WWF Logo

World Wide Fund for Nature LogoWWF Logo PNG

The sign of the fund contains a lot of care and love for wild nature. The WWF logo is like an invisible question that makes you wonder if we are doing enough for the safety and preservation of the planet’s biodiversity. Can we look into the eyes of our lesser brethren without shame?

WWF: Brand overview

Founded:29 April 1961
Gland, Vaud, Switzerland
WWF is the World Wildlife Fund, founded in April 1961 with the goal of preserving biodiversity. It emerged thanks to a group of enthusiasts who signed an agreement within the framework of the Morges Manifesto. The initiative group included Julian Huxley, Max Nicholson, Peter Scott, and Guy Mountfort. The organization’s headquarters are located in Gland (Switzerland).

Meaning and History

WWF Logo History

Immediately after the foundation of the fund, the management chose a symbol. A rare animal was proposed for the role of a mascot. It perfectly reflects the main goal of the organization – the protection of wild animals that are in danger of life and extinction. The prototype of the sign was a real animal – a panda named Chi-Chi, who arrived at the London Zoo in 1961. Its silhouette is the only logo of the charity. Over the years, the emblem has undergone several changes.

What is WWF?

WWF is the old abbreviation of the international environmental organization World Wildlife Fund, which everywhere (except the USA and Canada) is called the World Wide Fund for Nature. It was founded in 1961 to address issues of minimizing human impact on nature. The organization’s headquarters are located in Switzerland.


World Wildlife Fund Logo 1961

In the initial version, a panda is drawn. The style is schematic; the contour, like the animal, is already in the process of extinction, so it was hastily sketched on paper while it was still visible. The cute panda is taken in a circle as if surrounded by care.

1961 – 1970

World Wildlife Fund Logo 1961-1970

In the same year, designers presented the second version of the logo. They enlarged the image, gave it detail, and removed the circle.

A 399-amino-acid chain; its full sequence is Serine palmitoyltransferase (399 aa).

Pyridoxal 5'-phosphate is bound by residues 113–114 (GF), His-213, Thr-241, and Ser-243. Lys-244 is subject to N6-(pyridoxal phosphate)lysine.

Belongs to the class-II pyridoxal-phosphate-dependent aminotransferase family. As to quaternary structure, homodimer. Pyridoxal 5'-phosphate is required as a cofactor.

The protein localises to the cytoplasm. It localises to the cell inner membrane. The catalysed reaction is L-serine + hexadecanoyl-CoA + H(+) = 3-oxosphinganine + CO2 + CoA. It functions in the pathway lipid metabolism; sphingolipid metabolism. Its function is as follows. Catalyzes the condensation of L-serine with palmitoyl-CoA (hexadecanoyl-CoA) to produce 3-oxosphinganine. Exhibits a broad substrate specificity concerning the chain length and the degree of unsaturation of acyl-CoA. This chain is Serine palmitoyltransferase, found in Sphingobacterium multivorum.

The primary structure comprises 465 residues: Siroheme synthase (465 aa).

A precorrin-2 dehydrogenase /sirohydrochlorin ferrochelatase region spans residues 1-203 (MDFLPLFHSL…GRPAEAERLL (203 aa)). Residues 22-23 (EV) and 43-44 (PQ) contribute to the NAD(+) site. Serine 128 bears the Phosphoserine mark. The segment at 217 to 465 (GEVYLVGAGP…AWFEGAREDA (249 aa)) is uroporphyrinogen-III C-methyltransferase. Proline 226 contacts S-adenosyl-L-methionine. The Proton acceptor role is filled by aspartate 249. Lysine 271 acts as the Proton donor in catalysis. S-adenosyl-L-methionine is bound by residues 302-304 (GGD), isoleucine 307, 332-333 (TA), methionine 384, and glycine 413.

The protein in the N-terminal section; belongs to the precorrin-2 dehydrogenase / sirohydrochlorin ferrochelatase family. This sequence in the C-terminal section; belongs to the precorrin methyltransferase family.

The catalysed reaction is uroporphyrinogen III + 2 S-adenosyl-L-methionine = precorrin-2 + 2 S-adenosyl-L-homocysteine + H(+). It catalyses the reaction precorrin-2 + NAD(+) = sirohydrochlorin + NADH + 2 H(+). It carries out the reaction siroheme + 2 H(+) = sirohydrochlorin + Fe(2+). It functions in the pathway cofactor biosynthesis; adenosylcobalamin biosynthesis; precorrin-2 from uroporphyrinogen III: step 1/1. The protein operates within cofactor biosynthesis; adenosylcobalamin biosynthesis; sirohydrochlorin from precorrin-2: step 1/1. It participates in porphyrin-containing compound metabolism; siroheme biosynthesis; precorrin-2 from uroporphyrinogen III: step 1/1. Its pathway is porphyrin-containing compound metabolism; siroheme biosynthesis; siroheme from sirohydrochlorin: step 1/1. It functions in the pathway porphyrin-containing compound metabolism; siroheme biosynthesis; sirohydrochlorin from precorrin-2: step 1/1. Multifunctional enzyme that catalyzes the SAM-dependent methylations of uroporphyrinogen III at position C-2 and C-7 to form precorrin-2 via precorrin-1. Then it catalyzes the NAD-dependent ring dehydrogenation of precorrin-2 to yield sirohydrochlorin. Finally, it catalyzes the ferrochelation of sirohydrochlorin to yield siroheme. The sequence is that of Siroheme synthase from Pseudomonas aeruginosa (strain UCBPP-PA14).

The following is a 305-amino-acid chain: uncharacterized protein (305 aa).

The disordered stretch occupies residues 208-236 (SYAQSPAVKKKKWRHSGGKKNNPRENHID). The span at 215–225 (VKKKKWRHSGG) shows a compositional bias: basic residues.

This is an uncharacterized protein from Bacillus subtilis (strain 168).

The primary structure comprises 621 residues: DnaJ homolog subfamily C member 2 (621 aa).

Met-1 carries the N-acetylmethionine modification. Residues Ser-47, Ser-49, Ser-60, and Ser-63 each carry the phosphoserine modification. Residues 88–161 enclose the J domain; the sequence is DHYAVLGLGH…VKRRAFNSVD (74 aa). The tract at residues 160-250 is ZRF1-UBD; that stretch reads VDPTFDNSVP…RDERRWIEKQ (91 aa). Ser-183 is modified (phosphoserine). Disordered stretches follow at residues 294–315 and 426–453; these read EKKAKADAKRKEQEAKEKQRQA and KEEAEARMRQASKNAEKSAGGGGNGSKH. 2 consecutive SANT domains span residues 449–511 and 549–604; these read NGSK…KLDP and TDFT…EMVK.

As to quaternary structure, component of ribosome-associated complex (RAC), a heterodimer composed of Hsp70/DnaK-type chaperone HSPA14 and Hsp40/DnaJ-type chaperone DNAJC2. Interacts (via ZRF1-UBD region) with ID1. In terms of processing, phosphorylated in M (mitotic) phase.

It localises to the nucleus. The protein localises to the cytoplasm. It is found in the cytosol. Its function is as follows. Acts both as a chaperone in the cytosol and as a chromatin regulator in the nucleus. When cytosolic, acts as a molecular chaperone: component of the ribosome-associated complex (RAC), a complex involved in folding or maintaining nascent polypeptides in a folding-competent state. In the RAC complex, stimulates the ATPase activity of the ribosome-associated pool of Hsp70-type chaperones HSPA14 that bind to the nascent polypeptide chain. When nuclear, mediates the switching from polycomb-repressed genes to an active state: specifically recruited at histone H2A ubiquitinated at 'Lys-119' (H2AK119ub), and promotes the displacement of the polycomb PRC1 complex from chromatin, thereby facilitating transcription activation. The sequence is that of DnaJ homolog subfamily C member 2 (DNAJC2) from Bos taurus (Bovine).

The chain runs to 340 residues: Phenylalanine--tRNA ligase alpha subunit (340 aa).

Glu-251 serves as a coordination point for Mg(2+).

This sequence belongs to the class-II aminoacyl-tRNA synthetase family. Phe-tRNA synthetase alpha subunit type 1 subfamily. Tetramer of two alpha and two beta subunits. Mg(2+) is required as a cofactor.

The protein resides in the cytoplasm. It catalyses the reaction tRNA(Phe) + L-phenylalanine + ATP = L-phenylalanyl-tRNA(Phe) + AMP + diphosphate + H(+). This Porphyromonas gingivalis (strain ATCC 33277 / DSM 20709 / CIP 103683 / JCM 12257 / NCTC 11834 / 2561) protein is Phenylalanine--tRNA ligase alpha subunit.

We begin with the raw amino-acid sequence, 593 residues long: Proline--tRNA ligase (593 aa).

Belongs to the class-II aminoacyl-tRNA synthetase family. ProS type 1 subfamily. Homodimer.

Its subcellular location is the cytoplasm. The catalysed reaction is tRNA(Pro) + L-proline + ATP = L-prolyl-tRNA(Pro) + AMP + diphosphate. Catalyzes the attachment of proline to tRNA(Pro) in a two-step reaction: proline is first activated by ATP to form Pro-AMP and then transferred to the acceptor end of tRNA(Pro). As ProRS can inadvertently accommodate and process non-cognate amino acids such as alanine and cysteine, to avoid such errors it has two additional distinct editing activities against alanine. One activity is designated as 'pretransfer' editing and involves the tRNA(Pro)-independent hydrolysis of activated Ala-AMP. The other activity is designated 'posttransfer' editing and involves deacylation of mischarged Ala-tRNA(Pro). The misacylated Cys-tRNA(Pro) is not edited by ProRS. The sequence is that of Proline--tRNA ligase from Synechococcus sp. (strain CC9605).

1970 – 1986

World Wildlife Fund (WWF) Logo 1970-1986

In 1970, the name of the organization was changed: “for nature” was added to the “World Wildlife Fund.” In connection with this, the logo was revised. The panda has sad eyes, looking directly at the surroundings. The animal’s claws were removed to emphasize helplessness and defenselessness.

1986 – 2000

World Wide Fund for Nature Logo 1986-2000

The animal is depicted standing on all fours, and the abbreviation of the charitable fund – “WWF” – is placed under the drawing. The eyes are not visible: the artists left only the characteristic black spots.

2000 – today

World Wide Fund for Nature Logo 2000-present

The abbreviated name of the organization was added to the existing image in a different font.

WWF: Interesting Facts

The World Wildlife Fund (WWF), also called the World Wide Fund for Nature in some places, is a big group that works hard to protect nature and animals worldwide.

  1. How It Started: In 1961, some people who cared about nature, including a scientist named Sir Julian Huxley and a conservationist named Sir Peter Scott, started WWF. In Canada and the U.S., it’s still called the World Wildlife Fund.
  2. Panda Symbol: The WWF logo shows a giant panda inspired by a panda named Chi-Chi that came to the London Zoo in 1961. They chose a panda because it’s easy for people everywhere to recognize, and it shows the importance of saving animals.
  3. Working Worldwide: WWF works in over 100 countries and has more than 5 million people supporting it. They have many offices working on many projects to help nature and animals.
  4. Important Projects: WWF has undertaken many big projects to save different animals and places since its start. They’ve helped protect special areas, save endangered animals, and bring some back to where they used to live.
  5. Earth Hour: WWF started Earth Hour in 2007. It’s a time when people turn off lights they don’t need for one hour on the last Saturday in March to show they care about our planet.
  6. Living Planet Report: WWF produces a major report on the health of the world’s animals and nature, showing how human actions affect them.
  7. Supporting Big Goals: WWF supports the United Nations Sustainable Development Goals, which are about protecting the environment and ensuring we use nature in a way that we can continue to do in the future.
  8. Using Technology: WWF uses new tools like satellites to watch over nature, tags to follow animals, and apps to help people learn about and save nature.
  9. Working Together: WWF works with governments, businesses, other groups, and people to reach their goals. Working together helps them do more for nature.
  10. Helping Indigenous Peoples: WWF knows that Indigenous peoples play a big role in protecting nature. They work to ensure that these communities are respected and can help care for their lands.

WWF is known and respected worldwide for its work to save nature. By using science, new ideas, and help from people everywhere, they’re making a big difference in protecting our planet for the future.

Font and Colors

World Wide Fund for Nature (WWF) Emblem

Since the launch of the project, the panda is the only image on the logo. It was proposed by Peter Scott. He admitted that he chose this animal because of the black and white spots to reduce printing costs.

The first text appeared on the WWF emblem in 1986. It was a classic font with clear capital letters and serifs. The current version uses a smooth font resembling Zar Brush Gothic Regular. The palette has always remained unchanged: it represents the natural black-and-white color of the panda.

WWF color codes

BlackHex color:#000000
RGB:0 0 0
CMYK:0 0 0 100
Pantone:PMS Process Black C